When Day Shift tries to kill your patient...

Had a pt about a month ago that I'd had before, anuric, on dialysis 5+ years, admitted for chest pain and rule out PE; frequent flier, but nice. PE was ruled out that morning at 9 am, looked like she had just got dehydrated. So, I come strolling in for night sift, and take a look at her and think, "something's wrong." The lady that had been pleasant, A/O x4 is now awake, but lethargic, and just looked off. Her heparin drip was possibly infiltrated, and day shift had tried to restick and restart, but couldn't get a vein.

So, I decided to take a quick set of vitals, check the chart to figure out why she was on a heparin drip and call the doc.It all went to crap from there. BP 66/33. Stat APTT > 250! Did day shift notice the pt had blood oozing from her subclavian old temp dialysis port, the ABG stick site, and every other stick she'd had this admission? No, they tried to restart the heparin and they hadn't gotten the first APTT back on the pt. Their response to "where's the APTT?" is "lab couldn't stick her." Hello, blue port on the cath, did you call the doc to get an ok to use for blood draw?! Nope, and this is the bad part, they would have restarted the heparin if they could have gotten a vein!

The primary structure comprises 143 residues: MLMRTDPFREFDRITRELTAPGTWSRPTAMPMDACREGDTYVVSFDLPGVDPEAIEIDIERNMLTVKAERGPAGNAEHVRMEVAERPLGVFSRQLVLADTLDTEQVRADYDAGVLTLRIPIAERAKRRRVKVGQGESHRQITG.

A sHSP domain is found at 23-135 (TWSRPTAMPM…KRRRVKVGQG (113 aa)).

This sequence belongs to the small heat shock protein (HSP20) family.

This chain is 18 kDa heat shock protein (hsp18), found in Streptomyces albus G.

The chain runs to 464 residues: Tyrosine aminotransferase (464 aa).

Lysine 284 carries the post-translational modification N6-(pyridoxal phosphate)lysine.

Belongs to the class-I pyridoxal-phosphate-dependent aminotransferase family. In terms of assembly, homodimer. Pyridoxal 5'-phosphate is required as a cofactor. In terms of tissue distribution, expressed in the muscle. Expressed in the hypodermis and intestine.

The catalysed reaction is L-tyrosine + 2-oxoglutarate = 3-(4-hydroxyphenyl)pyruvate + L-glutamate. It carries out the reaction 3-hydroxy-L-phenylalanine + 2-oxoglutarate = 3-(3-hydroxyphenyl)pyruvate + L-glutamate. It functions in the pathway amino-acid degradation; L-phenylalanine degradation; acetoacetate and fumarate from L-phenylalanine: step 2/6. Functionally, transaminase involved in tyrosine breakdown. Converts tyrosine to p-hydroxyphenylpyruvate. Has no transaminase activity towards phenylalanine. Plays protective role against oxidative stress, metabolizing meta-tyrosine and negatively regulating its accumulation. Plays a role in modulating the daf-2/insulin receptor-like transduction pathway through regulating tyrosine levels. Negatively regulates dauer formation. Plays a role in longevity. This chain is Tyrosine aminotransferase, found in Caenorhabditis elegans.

When Lab came around, I aksed them, "WTF do yo mean you couldn't get a blood draw?" and they said no one had called them and told them the pt was back from dialysis to take the this lady had unknown amount of heparin, with no APTT for at least 8 hours...Doc orders FFP, 150cc bolus and a stat coag after the FFP goes in; I also called ICU and told them to hold a bed, I've got one that's probably coming their way. I got her naked and looked for every possible bleeding site, noting location and amount. Thank God 3 of my patients were walkie-talkies, and my charge started doing the care/feeding of my quad with a trach across the hall.